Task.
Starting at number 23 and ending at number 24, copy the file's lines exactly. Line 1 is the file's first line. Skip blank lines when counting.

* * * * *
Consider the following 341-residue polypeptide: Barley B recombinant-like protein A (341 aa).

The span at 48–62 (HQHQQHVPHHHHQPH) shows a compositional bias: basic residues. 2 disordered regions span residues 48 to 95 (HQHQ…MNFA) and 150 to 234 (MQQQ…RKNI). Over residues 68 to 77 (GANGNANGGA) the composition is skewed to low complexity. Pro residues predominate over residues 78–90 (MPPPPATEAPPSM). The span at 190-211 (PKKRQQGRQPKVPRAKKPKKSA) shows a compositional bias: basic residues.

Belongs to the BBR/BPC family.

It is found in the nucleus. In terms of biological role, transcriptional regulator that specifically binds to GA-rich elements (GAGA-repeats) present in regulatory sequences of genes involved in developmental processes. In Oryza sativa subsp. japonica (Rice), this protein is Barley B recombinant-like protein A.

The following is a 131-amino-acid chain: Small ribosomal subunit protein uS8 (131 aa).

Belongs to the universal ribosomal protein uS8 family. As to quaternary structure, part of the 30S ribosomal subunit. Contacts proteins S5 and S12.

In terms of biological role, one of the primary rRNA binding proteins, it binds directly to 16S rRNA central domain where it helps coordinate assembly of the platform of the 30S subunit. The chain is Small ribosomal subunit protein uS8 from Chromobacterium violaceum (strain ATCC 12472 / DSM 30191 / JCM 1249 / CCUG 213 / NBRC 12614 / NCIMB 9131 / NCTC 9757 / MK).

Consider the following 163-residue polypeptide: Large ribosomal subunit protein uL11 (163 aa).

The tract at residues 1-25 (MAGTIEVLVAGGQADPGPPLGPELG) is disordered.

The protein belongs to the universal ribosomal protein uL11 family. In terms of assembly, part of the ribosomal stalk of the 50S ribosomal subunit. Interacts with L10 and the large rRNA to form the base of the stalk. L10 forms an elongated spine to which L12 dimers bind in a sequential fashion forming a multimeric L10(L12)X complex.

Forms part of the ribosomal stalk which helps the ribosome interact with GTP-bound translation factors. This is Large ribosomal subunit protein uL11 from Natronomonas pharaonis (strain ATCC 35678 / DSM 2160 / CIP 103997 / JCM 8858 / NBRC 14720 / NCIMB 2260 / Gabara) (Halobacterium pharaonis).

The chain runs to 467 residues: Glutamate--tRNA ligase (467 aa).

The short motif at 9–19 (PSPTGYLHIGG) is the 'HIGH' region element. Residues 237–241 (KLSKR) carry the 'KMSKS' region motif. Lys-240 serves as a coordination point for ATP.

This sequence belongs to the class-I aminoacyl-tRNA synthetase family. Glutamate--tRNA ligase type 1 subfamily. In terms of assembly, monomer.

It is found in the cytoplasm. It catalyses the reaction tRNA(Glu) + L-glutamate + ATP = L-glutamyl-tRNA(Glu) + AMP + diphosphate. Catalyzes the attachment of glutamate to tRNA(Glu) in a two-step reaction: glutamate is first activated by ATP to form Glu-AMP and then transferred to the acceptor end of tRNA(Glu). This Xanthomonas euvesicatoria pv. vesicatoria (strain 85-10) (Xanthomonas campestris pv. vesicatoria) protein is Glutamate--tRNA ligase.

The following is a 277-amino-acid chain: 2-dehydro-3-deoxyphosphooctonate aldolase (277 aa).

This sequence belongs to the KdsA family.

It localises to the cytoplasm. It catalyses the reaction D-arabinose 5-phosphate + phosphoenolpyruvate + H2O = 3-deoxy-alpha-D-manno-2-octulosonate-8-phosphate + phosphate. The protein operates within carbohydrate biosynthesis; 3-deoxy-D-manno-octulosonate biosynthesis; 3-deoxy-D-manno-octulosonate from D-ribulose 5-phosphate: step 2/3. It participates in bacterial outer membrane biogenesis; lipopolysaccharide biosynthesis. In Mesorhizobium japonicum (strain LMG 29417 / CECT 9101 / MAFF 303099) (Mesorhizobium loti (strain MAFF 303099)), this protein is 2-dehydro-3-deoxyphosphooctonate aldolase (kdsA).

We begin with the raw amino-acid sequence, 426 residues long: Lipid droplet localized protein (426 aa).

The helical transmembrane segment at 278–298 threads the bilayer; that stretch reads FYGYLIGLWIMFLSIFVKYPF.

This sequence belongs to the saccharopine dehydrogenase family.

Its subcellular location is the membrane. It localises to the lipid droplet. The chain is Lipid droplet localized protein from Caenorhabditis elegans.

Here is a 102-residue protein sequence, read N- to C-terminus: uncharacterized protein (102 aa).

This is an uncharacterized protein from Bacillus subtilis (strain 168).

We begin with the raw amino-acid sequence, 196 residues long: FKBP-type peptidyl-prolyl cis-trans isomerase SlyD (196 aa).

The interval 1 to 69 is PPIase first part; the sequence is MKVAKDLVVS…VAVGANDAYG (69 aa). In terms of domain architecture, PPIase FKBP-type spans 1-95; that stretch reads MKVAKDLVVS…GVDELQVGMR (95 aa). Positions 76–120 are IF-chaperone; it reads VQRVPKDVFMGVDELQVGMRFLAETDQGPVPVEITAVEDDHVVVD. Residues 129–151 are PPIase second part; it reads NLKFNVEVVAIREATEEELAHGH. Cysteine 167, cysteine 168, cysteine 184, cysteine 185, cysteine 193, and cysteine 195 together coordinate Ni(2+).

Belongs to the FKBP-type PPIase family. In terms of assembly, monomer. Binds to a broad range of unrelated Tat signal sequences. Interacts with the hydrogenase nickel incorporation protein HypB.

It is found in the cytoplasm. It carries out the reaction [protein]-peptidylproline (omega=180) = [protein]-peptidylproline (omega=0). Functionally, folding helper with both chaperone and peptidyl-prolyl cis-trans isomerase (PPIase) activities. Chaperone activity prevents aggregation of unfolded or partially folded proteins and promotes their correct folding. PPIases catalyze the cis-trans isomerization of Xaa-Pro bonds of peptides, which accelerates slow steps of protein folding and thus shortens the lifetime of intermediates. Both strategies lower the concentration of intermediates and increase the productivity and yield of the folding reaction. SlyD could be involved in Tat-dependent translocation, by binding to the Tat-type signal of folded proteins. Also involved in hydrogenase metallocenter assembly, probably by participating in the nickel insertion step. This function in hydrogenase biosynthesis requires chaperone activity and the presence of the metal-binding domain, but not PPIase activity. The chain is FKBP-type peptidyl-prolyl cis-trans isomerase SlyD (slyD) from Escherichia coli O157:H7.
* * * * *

Here is a 102-residue protein sequence, read N- to C-terminus: uncharacterized protein (102 aa).

This is an uncharacterized protein from Bacillus subtilis (strain 168).